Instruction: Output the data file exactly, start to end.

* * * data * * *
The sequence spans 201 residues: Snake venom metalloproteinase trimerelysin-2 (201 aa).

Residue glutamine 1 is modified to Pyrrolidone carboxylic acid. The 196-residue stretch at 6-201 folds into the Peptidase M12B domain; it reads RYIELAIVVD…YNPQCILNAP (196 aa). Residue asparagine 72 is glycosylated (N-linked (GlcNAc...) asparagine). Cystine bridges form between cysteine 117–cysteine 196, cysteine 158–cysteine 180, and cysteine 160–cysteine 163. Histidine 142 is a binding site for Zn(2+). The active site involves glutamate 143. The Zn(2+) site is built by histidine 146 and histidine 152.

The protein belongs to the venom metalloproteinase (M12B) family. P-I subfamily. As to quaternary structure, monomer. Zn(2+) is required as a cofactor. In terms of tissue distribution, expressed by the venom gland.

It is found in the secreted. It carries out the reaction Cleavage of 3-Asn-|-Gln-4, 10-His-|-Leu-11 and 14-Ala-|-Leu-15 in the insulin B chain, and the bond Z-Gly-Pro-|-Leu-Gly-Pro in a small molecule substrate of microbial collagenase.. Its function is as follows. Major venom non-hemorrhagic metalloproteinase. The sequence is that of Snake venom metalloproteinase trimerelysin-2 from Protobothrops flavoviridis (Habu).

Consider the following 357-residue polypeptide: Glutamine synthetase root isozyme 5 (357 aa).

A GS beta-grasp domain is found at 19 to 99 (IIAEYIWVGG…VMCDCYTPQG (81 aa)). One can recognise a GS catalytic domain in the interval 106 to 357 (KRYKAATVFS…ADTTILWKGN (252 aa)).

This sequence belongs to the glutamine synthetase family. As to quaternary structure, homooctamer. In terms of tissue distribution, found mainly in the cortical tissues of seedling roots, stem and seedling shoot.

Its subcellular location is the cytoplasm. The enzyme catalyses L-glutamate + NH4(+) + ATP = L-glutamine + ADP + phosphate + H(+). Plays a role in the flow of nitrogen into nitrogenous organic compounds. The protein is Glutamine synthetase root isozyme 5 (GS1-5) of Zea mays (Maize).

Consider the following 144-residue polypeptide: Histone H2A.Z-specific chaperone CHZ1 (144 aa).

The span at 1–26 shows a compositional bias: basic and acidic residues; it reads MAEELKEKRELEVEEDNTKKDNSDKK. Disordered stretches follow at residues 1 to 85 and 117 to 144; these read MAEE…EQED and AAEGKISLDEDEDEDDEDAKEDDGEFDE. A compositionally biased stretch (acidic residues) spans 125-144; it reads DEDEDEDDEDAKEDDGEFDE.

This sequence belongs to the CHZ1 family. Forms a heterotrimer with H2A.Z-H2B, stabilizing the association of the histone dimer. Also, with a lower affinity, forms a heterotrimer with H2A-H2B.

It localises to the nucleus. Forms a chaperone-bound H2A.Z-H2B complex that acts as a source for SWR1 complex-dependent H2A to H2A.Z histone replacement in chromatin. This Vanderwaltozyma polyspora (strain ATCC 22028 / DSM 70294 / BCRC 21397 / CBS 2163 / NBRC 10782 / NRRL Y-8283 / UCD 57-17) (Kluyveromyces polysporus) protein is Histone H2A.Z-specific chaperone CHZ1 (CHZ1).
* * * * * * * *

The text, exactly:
The sequence spans 201 residues: Snake venom metalloproteinase trimerelysin-2 (201 aa).

Residue glutamine 1 is modified to Pyrrolidone carboxylic acid. The 196-residue stretch at 6-201 folds into the Peptidase M12B domain; it reads RYIELAIVVD…YNPQCILNAP (196 aa). Residue asparagine 72 is glycosylated (N-linked (GlcNAc...) asparagine). Cystine bridges form between cysteine 117–cysteine 196, cysteine 158–cysteine 180, and cysteine 160–cysteine 163. Histidine 142 is a binding site for Zn(2+). The active site involves glutamate 143. The Zn(2+) site is built by histidine 146 and histidine 152.

The protein belongs to the venom metalloproteinase (M12B) family. P-I subfamily. As to quaternary structure, monomer. Zn(2+) is required as a cofactor. In terms of tissue distribution, expressed by the venom gland.

It is found in the secreted. It carries out the reaction Cleavage of 3-Asn-|-Gln-4, 10-His-|-Leu-11 and 14-Ala-|-Leu-15 in the insulin B chain, and the bond Z-Gly-Pro-|-Leu-Gly-Pro in a small molecule substrate of microbial collagenase.. Its function is as follows. Major venom non-hemorrhagic metalloproteinase. The sequence is that of Snake venom metalloproteinase trimerelysin-2 from Protobothrops flavoviridis (Habu).

Consider the following 357-residue polypeptide: Glutamine synthetase root isozyme 5 (357 aa).

A GS beta-grasp domain is found at 19 to 99 (IIAEYIWVGG…VMCDCYTPQG (81 aa)). One can recognise a GS catalytic domain in the interval 106 to 357 (KRYKAATVFS…ADTTILWKGN (252 aa)).

This sequence belongs to the glutamine synthetase family. As to quaternary structure, homooctamer. In terms of tissue distribution, found mainly in the cortical tissues of seedling roots, stem and seedling shoot.

Its subcellular location is the cytoplasm. The enzyme catalyses L-glutamate + NH4(+) + ATP = L-glutamine + ADP + phosphate + H(+). Plays a role in the flow of nitrogen into nitrogenous organic compounds. The protein is Glutamine synthetase root isozyme 5 (GS1-5) of Zea mays (Maize).

Consider the following 144-residue polypeptide: Histone H2A.Z-specific chaperone CHZ1 (144 aa).

The span at 1–26 shows a compositional bias: basic and acidic residues; it reads MAEELKEKRELEVEEDNTKKDNSDKK. Disordered stretches follow at residues 1 to 85 and 117 to 144; these read MAEE…EQED and AAEGKISLDEDEDEDDEDAKEDDGEFDE. A compositionally biased stretch (acidic residues) spans 125-144; it reads DEDEDEDDEDAKEDDGEFDE.

This sequence belongs to the CHZ1 family. Forms a heterotrimer with H2A.Z-H2B, stabilizing the association of the histone dimer. Also, with a lower affinity, forms a heterotrimer with H2A-H2B.

It localises to the nucleus. Forms a chaperone-bound H2A.Z-H2B complex that acts as a source for SWR1 complex-dependent H2A to H2A.Z histone replacement in chromatin. This Vanderwaltozyma polyspora (strain ATCC 22028 / DSM 70294 / BCRC 21397 / CBS 2163 / NBRC 10782 / NRRL Y-8283 / UCD 57-17) (Kluyveromyces polysporus) protein is Histone H2A.Z-specific chaperone CHZ1 (CHZ1).